What do rover ants look like?
At 1/16 to 1/12 of an inch long, rover ants are tiny, dark brown to pale blonde ants. They have one node on their petiole, non-stinging. Workers are similar in size. Nine antennal segments is a key feature of rover ants and their swollen abdomens cover petioles.
Life cycle of rover ants
Single queen colonies. Colonies small in size but can have several colonies in one area. Reproduce through swarming in Spring and Summer. More research being completed on these ants.
Habits of rover ants
- Diet: Honeydew from aphids and similar insects is the favorite food source. Protein also a food source.
- Activity: Often seen moving vertically up objects and plants.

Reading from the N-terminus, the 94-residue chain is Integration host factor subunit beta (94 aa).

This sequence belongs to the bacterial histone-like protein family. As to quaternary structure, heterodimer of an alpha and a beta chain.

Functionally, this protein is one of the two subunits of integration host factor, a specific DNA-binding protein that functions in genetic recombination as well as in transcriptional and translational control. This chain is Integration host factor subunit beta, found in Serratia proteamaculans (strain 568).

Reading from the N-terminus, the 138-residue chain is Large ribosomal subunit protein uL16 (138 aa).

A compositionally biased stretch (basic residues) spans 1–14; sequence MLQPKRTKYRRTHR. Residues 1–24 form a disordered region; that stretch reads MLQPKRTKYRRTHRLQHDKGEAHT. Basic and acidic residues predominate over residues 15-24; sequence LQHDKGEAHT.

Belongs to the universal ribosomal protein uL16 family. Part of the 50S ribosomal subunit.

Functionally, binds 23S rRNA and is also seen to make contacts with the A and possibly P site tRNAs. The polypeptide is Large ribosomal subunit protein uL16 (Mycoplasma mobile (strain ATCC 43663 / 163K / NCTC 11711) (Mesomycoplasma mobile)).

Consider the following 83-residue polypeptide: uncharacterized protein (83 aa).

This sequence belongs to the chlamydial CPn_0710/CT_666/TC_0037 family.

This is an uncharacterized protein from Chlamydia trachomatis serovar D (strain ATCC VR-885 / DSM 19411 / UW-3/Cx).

- Preferred Climate: Moist, warm environments.
- Defense: Small, independent colonies
- Cautions: May need a few follow-ups to eliminate.
- Home Invasion: Usually found in homes near a moisture source. Bathrooms, kitchens especially if leaky pipes exist. Outside they are found in soil or wood piles.
Are rover ants dangerous?
Rover ants do not sting or bite.
Where do rover ants nest?
Rover ants often nest indoors in bathrooms and kitchens as well as inside potted plants, electrical outlets, and wall voids.
Outside, they nest under stones and other landscaping elements.
Helpful hints for rover ants
To keep rover ants away from your home or business, you should:
- Repair leaky pipes
- Not over-water your yard
- Keep honeydew producing insects to a minimum through landscaping maintenance
- Have a pest control plan in place
Interesting facts about rover ants
Southern Arizona researchers believe that rover ants are successfully moving into our area because larger native species are not aggressive against them, an atypical behavior.
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